Article March 3, 2022

Terrorism Risk Insurance Act (TRIA): Popular myths debunked

Does the standard cover provided by the Terrorism Risk Insurance Act (TRIA) offer businesses the protection they actually need? In many cases, we’re not so sure.

Does the standard cover provided by the Terrorism Risk Insurance Act (TRIA) offer businesses the protection they actually need? In many cases, we’re not so sure.

The US government passed the TRIA following the 9/11 attacks. It requires commercial property and casualty insurers to offer terrorism cover and provides them with a federal backstop for large losses.

Today, the default TRIA option is the most popular choice for US insurance buyers when it comes to protecting their business against terrorism losses.

However, the cover provided is not always a good match for the exposures that businesses face. Here’s why we think a standalone policy offers many clients a more appropriate level of protection for their organization.

  1. Does default TRIA insurance cover the most likely terrorism exposures?

    The fact so many businesses buy cover through the TRIA program suggests they believe it meets their needs, but this may not be true in practice.

    In our experience, the most common cause of loss in this market is non-damage business interruption, which arises from incidents near to the insured’s premises, a supplier’s property, or at site operated by their utility provider.

    The problem here is that TRIA cover attaches to, and mirrors underlying property or commercial combined policies. These policies may not cover the impact of a terrorist attack on the insured’s revenues if that attack does not take place at their premises.

  2. What questions should clients ask about their terrorism cover?

    Clients need to ask some important questions to ensure they can rely on their cover when needed. For example, does terrorism insurance bought through the TRIA program cover denial of access to their premises? What about contingent business interruption? Loss of attraction? Threat?

    These can all have a material impact on a client’s business, but may involve no physical damage to their premises.

    What about post-loss exposures such as looting or future brand rehabilitation costs?

    All these risks are covered as standard by a CFC standalone terrorism policy.

  3. Does TRIA cover respond to all physical attacks on an insured property?

    The TRIA program was developed and launched as a direct result of the 9/11 attacks.  However, over the past 20 years the nature of terrorist attacks has changed.

    So-called lone wolf attacks using low grade weapons have become more common.  Terrorism events overall have become more frequent, but less damaging in terms of scale and level of destruction. The problem is, such attacks may not trigger cover as defined by the TRIA. The program has a deductible ceiling of USD5m of aggregate insured losses before the US government declares an incident as terrorism, which can leave policyholders uninsured.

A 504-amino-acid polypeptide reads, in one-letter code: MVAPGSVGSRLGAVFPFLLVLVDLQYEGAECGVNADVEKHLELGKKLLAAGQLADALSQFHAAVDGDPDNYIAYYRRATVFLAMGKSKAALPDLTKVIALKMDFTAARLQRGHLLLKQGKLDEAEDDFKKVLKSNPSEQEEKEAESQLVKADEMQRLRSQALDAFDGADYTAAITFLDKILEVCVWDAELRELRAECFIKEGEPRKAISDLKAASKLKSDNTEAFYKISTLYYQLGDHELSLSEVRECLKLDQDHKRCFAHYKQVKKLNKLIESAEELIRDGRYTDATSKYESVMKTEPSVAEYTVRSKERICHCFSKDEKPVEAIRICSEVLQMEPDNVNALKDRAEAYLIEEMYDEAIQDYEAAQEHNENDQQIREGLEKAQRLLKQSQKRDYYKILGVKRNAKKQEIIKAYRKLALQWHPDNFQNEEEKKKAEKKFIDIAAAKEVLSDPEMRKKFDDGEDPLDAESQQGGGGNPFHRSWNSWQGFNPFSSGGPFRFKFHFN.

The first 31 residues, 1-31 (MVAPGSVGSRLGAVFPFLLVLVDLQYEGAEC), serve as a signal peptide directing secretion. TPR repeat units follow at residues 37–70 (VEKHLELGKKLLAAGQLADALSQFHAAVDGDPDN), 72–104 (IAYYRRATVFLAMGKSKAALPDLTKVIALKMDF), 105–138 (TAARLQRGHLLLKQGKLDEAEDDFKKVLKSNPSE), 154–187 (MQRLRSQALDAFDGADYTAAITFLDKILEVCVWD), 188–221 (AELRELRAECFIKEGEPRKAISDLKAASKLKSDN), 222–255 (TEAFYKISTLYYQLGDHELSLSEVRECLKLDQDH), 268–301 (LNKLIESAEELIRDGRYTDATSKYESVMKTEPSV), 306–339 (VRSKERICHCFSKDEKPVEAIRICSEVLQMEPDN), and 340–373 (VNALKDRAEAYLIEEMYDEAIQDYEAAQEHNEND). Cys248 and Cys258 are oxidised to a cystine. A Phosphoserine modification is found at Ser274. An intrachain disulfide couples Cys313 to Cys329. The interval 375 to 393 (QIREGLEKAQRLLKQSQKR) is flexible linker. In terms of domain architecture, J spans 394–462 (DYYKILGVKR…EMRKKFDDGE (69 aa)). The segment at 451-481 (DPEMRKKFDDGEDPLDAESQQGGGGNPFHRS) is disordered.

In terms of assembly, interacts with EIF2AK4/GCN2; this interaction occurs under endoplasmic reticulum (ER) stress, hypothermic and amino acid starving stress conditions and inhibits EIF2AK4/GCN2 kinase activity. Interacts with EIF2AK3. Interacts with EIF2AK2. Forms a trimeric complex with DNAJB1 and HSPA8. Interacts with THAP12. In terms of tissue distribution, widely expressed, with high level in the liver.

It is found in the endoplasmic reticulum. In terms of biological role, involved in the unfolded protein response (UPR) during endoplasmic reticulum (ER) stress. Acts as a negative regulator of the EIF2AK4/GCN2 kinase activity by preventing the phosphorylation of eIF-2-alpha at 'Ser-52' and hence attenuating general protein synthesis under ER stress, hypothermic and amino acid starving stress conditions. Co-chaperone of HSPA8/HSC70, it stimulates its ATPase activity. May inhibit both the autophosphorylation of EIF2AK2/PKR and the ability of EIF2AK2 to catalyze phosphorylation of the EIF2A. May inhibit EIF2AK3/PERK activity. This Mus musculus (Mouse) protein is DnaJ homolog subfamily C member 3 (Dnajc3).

It’s also important to point out that no attack has ever triggered the TRIA definition during the lifetime of the program, not the Boston Marathon bombing (2013), the New York City truck attack (2017), or the Orlando nightclub shooting (2016), which killed 49 people.

    A standalone terrorism and sabotage policy, as offered by CFC, will respond to any incident considered political, ideological or religious in its motivation with nil deductibles. It is also worth noting these standalone policies have been tested by claims and have paid out appropriately to insureds.

  4. After a loss, how quickly are claims settled?

    In the aftermath of a terrorism loss, it is important to establish its quantum and get certainty around settlement. However, this may be difficult under a TRIA policy, because there is no timeframe set for when the government must declare an attack as terrorism.

    This generates uncertainty, and may create significant cash-flow problems for businesses. SMEs in particular, often work on very tight margins and any delay in settling a business interruption claim could be the difference between survival and failure.

    In contrast, private insurers work to prompt and clearly stated claims processes, and have experience in actually paying for terrorism losses.

  5. Does the TRIA program offer competitive, flexible pricing?

    The TRIA does not mandate how much insurers should charge for their terrorism cover. The cost of cover is often charged as a fixed percentage of the underlying policies to which it attaches.

    In practice, this offers a relatively simple mechanism for pricing, but is not without issue. For example, when property premiums rise, due to market ‘hardening’ or claims experience on specific accounts, the cost of TRIA cover will also often increase. This means the amount the policyholder pays for their terrorism cover is not directly related to the risk they present.

    In contrast, the pricing of standalone terrorism policies is not influenced by property or casualty market conditions or claims history. This ensures clients pay a premium commensurate with their specific exposure, whilst also being protected from unexpected volatility in the rates applied.

If you’d like to find out more about CFC’s terrorism and sabotage or active assailant policies, please email